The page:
There are books that are as important as a split session... "Born to run" is one of them. In parallel with the story of the Tarahumaras, Christopher McDougall returns to the origins of running: when running was part of our human instinct. An essential reading between adventure novel and existential story.
Christopher McDougall, "Born to run", Guérin Eds, 410 p.
A trail superstar (Kilian Jornet), a very high level mountaineer (Steve House), a coach of cross-country ski champions (Scott Johnston)... The best of the best have designed this training manual for the trail and ski mountaineering. It is a marvel of Guérin Paulsen editions, a benchmark in sport-nature-adventure publishing.
Kilian Jornet, Steve House and Scott Johnston , "Up! Training manual for trail running and ski mountaineering", Guérin Eds, 384 p.
Cécile Coulon is a novelist, poet and runner. His "Little Praise of Running" is a gem. Nourished by literary and cinematographic references, her story evokes both the history of running and her emotions as a runner. "In the race, when you leave without asking questions, it often happens that you find an answer on your momentum". A very nice discovery.
Cécile Coulon, "Little praise of running", Bourin Francois Eds, 128 p.
This beautiful illustrated book is the extension of the doc. "Free-to-Run". Pierre Morath analyzes the recent history of running, from the idealistic and militant birth of running to the great marathons of today. The Spiridon movement, an ardent defender of free running, is the subject of two fascinating and very well documented chapters.
Pierre Morath, "Free to Run", Hugo & Cie, 240 p.
This people lives in the North of Mexico, in the state of Chihuahua. One of its singularities: it excels in distance running. The Tarahumaras have fascinated people for a long time. In the 1930s, Antonin Artaud went to Mexico, met them and devoted a book (complex and mystical) to his Mexican experience alongside this tribe. More recently, Christopher McDougall made them known worldwide. In his book "BORN TO RUN", he describes these "light-footed" people, capable of running phenomenal distances (+ 100 km per day) barefoot or in thin sandals. Their story is fascinating.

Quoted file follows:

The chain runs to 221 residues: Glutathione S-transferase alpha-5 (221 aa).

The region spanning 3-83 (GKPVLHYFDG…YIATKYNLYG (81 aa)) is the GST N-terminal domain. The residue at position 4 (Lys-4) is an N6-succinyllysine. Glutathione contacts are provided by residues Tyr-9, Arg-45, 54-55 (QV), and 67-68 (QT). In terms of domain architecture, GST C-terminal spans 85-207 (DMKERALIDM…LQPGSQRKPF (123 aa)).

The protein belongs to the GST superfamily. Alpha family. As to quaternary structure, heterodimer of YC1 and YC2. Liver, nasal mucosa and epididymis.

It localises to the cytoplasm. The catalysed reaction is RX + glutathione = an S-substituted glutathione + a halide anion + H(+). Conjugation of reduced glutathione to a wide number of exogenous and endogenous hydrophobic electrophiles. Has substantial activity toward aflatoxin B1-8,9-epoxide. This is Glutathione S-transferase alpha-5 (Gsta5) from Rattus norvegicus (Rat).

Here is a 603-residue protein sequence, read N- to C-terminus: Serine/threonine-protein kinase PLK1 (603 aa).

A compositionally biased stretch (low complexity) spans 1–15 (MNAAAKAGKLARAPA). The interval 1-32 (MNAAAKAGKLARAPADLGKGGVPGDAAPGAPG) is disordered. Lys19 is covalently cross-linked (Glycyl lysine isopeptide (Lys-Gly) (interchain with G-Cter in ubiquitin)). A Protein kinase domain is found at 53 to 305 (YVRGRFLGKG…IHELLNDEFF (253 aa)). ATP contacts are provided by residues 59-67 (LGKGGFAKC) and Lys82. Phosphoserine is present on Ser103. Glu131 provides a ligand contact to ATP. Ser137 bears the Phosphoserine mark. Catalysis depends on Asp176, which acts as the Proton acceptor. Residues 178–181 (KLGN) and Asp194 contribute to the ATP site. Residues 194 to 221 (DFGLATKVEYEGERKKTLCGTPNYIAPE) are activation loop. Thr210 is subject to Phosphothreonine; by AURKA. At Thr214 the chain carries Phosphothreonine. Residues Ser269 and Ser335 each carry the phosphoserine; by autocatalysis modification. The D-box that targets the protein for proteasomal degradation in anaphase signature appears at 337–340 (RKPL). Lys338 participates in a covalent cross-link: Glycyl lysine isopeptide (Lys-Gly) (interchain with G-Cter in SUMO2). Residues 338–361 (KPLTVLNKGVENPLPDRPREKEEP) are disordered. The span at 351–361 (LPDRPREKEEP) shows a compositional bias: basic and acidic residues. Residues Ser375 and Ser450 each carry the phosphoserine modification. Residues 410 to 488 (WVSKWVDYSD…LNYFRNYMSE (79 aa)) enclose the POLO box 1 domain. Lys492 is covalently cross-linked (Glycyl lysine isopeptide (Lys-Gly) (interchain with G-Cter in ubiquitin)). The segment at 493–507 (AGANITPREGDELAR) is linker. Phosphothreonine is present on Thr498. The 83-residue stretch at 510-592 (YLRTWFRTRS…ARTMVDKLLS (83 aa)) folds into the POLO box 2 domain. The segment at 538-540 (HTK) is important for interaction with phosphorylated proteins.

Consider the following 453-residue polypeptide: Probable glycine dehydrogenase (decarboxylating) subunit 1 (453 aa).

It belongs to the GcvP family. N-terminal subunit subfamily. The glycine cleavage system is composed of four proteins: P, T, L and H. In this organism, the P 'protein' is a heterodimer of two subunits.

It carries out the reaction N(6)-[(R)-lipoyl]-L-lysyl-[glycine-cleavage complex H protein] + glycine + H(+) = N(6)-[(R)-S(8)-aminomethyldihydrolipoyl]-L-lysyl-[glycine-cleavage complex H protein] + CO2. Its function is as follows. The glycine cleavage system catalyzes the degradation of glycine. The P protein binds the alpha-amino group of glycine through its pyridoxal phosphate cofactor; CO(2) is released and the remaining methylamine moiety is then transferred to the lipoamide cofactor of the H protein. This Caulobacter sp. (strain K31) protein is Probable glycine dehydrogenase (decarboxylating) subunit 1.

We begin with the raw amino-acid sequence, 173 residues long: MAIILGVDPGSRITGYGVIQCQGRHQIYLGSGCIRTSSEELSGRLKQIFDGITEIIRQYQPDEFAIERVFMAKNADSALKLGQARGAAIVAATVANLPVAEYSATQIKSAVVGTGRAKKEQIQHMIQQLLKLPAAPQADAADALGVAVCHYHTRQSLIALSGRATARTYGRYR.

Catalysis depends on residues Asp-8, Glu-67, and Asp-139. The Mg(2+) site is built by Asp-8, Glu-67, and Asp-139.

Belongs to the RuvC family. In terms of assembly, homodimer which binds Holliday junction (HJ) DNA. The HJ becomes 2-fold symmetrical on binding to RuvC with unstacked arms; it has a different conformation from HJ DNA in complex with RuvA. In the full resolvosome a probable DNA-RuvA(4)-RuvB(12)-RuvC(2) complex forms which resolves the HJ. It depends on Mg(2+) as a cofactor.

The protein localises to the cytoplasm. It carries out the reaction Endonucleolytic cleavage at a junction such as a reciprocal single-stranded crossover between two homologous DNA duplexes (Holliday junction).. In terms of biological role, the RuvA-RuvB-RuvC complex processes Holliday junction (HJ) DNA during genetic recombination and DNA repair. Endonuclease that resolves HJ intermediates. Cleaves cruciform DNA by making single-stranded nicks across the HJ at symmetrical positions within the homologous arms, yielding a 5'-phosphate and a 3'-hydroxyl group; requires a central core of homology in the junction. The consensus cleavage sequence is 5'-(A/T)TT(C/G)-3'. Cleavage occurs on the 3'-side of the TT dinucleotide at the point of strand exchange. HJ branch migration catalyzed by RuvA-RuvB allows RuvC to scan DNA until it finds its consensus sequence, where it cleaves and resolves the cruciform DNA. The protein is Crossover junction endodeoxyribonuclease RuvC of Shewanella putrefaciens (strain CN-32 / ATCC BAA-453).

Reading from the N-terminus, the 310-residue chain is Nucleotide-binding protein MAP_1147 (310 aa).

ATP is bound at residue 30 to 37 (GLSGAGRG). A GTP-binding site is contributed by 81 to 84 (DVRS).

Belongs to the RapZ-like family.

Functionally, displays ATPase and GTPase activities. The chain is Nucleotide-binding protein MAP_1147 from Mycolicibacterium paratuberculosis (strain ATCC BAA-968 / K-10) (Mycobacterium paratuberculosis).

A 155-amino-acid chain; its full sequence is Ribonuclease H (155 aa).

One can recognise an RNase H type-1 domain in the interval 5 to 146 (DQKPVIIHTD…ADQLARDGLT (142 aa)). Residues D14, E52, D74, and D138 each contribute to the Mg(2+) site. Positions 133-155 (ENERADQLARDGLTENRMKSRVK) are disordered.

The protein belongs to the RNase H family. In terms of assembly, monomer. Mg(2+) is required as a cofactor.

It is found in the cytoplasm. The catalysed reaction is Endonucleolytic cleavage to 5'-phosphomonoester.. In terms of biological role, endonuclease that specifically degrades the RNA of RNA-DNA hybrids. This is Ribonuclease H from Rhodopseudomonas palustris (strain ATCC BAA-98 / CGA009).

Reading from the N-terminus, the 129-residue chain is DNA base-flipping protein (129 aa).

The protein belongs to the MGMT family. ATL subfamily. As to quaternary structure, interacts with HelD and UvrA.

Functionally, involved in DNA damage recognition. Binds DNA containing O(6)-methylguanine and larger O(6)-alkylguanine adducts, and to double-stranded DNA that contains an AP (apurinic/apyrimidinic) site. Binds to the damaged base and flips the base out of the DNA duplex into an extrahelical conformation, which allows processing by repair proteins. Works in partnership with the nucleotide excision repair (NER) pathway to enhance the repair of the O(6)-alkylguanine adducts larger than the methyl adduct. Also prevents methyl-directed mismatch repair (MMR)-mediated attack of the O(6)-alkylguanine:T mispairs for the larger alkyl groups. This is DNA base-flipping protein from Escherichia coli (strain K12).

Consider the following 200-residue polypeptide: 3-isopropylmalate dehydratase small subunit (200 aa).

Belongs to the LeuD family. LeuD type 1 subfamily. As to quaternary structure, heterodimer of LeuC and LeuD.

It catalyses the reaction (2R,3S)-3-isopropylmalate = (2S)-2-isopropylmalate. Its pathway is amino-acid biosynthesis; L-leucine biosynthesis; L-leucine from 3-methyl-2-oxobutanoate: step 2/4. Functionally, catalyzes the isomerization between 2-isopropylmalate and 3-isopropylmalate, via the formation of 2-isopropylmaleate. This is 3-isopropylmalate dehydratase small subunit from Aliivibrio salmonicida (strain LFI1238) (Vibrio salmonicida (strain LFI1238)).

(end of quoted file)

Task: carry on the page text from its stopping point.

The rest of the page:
Antonin Artaud, "The Tarahumaras", Folio essays, 192 p .
First published in 1945
Magnificent short story by English writer Alan Sillitoe (1959). This book tells the story of a young delinquent, Colin Smith, who likes to run, but despises competition; It describes the fate of an anti-hero who refuses to submit to the cult of medals and performance. A masterful reflection on freedom... and running.
Alan Silitoe, "The Solitude of the long-distance runner", 10/18, 96 p.
Jean Philippe Lefief is a journalist, translator of the mythical "Born to Run" and triple UTMB finisher. In "La Folle Histoire du trail", he details not only his experience as a trailer but also the origin and history of long-distance running. There are well-known heroes (the Tarahumaras, Kathrine Switzer...) but also Inca runners, a king of Scotland, Buddhist monks... And a very instructive chapter on the Spiridon movement. It is well written alive, ultra documented. Exciting.
Jean-Philippe Lefief, "The Crazy History of Trail", Guérin, 262 p .
Sylvain Coher slips into the head of Abebe Bikila, winner of the Olympic marathon in Rome (1960) in 2h15'16 at the end of a race he runs barefoot. In addition to the sporting achievement, the writer analyzes the historical and symbolic significance of the Ethiopian runner's victory on Italian soil, 24 years after Mussolini took Addis Ababa. A book that reads "as one runs; in one go, sparing one's breath".
Sylvain Coher, "Vaincre à Rome", Actes Sud, 176 p.
As a teenager Émile Zatopek hated running. A few years later, he became "the Czech locomotive", the fastest man in the world collecting records and medals including a historic hat-trick at the Helsinki Olympic Games in 1952 where he successively won the 10,000m, the 5,000m and the marathon. In "Courir", the wonderful writer Jean Echenoz pays tribute to this ordinary man who became an exceptional athlete.
Jean Echenoz, "Running", Ed.Minuit, 144 p.
Classic of the great Japanese marathon writer and triathlete, Haruki Murakami. In this book, he explains how he became addicted to running and draws an exciting parallel between running and writing. A reference.
Haruki Murakami, "Self-portrait of the author as a long-distance runner", 10/18, 224 p.
"JOURNEY TO THE END OF ENDURANCE"
Lizzy Hawker, "Journey to the End of Endurance", Guérin, 278 p .